Management of Type 2 Diabetes in Western Australian Metropolitan General Practice
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Kamien, M and Ward, A and Mansfield, F and Mather, CA and Fatovich, b and Anstey, K, Management of Type 2 Diabetes in Western Australian Metropolitan General Practice , Diabetes Research and Clinical Practice, 26, (3) pp. 197-208. ISSN 0168-8227 (1994) [Refereed Article]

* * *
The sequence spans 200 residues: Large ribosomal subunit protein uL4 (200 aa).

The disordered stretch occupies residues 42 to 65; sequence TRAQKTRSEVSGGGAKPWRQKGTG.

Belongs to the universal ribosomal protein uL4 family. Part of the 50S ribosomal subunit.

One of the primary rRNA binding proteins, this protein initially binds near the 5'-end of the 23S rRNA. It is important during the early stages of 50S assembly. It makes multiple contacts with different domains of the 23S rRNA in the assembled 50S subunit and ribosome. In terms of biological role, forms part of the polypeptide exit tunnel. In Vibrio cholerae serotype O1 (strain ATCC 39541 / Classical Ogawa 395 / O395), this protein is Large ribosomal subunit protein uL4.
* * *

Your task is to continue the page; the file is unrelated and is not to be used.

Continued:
The purpose of this study was: (1) to record GP opinions, practices and outcomes for the care of Type 2 Diabetes Mellitus (DM2), (2) compare practice facilities and process of care with a criterion of recommended competent care and (3) determine if there were any differences between vocationally registered and non-vocationally registered GPs. A random sample of 204 metropolitan doctors from 124 practices was selected and an audit performed on 467 of their patient records. GPs pursued good blood sugar control and advocated lifestyle changes before hypoglycaemic drugs. Over 80% regard uncomplicated DM2 as a condition for general practice management. However, only 15% conducted an annual diabetes check, 9% had a diabetic register, 6% a diabetic recall system and 8% used a diabetic health care checklist for monitoring their patients. The most commonly recorded processes of medical audit in the previous 12 months were: blood pressure (94%), duration of diabetes (72%), blood glucose (70%), diet (66%), body weight (56%), HBA1c (52%) and ophthalmoscopy (50%). The least commonly recorded processes of care were body mass index (5%), inspection of the feet (18%), enquiries about vaginitis or impotence (23%). The amount of exercise, alcohol and tobacco was recorded in only 34% of records. Hypoglycaemic drugs were used appropriately but the most commonly used drugs for treating hypertension in DM2 patients were thiazide diuretics and β-blockers. Vocationally registered (VR) doctors had better records, higher process of care scores and more were willing to participate in the study than non-vocationally registered (NVR) doctors. However, there was no difference in metabolic control between patients from either group. The use of a Diabetic Health Care Checklist would improve diabetes care especially in the search for early complications and in the recording of HBA1c and other metabolic parameters. The drugs commonly used to control hypertension can have adverse effects on glucose and lipid metabolism and should be replaced with glucose and lipid neutral drugs. © 1994.
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